UK Data Strikes Out Again | US Treasury Revives 20-Year Bond
Published January 17, 2020
If anyone had any doubts about the state of the UK economy, this week’s trifecta of data misses likely put the argument to rest. The verdict; the UK is in trouble. This morning’s retail sales data missed by a mile, with the monthly December reading showing a 0.6% decline against an expected 0.7% increase. Markets were already expecting the Bank of England to step up after this week’s big misses on inflation and GDP, and this morning’s data could finally push them into action. All eyes are on the next Bank of England policy meeting on January 30 with markets now pricing in a 73% chance of a 25 basis-point cut. The pound plunged on the initial retail sales reaction but is holding firm at 1.3050 heading into the New York open.
The US Treasury announced they will issue 20-year bonds in the first half of the year as it looks for new outlets to fund the massive US deficit. The US hasn’t issued a 20-year bond in over 30 years, and its revival shows that the swelling deficit is going to require a lot of finessing in order to keep the country afloat. The US yield curve has steepened on the news as investors sell off longer-term bonds, and the US dollar strengthened slightly against other majors.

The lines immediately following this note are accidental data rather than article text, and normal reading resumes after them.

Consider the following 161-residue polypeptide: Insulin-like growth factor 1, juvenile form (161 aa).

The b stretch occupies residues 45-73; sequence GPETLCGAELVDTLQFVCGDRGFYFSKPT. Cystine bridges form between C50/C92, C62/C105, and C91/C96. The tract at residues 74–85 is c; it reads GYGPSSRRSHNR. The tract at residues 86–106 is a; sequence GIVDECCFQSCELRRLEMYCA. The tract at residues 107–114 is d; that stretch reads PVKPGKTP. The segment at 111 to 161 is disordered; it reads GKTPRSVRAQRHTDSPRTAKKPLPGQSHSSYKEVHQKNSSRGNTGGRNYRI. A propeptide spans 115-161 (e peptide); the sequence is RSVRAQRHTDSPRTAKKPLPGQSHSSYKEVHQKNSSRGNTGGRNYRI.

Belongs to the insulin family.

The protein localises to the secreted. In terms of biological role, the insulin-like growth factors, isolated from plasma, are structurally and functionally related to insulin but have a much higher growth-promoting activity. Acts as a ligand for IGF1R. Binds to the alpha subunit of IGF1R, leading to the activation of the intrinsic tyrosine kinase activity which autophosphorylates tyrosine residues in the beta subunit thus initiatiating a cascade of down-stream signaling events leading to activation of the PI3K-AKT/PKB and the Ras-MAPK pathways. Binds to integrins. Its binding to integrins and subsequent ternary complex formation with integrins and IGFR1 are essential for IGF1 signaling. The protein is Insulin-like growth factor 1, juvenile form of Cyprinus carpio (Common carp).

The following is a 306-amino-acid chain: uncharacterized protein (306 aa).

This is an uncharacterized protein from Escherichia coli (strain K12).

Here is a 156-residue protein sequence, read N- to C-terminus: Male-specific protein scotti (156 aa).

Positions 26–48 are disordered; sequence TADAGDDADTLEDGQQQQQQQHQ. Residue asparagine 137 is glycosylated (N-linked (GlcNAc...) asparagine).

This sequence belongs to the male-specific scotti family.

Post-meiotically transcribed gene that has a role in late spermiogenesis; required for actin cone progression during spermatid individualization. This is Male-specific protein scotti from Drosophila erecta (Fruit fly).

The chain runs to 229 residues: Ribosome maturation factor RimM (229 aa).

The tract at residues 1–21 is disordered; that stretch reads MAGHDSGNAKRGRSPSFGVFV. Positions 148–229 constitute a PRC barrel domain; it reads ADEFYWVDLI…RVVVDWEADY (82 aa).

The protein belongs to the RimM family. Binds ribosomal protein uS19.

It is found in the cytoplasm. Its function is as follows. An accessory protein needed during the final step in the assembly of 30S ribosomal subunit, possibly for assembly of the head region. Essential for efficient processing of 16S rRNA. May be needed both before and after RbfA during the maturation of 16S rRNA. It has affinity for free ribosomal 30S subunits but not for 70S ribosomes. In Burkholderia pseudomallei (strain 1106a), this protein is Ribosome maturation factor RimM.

The euro is selling off this morning sparked by a stronger dollar and renewed EU-US trade headlines in the news. The European Commissioner for Trade, Phil Hogan, spoke to reporters in Washington and suggested US President is “obsessed” with the trade deficit. Hogan went on to suggest that the US-China deal may be in violation of international commerce rules, and the rhetoric isn’t going over well with Euro Traders this morning.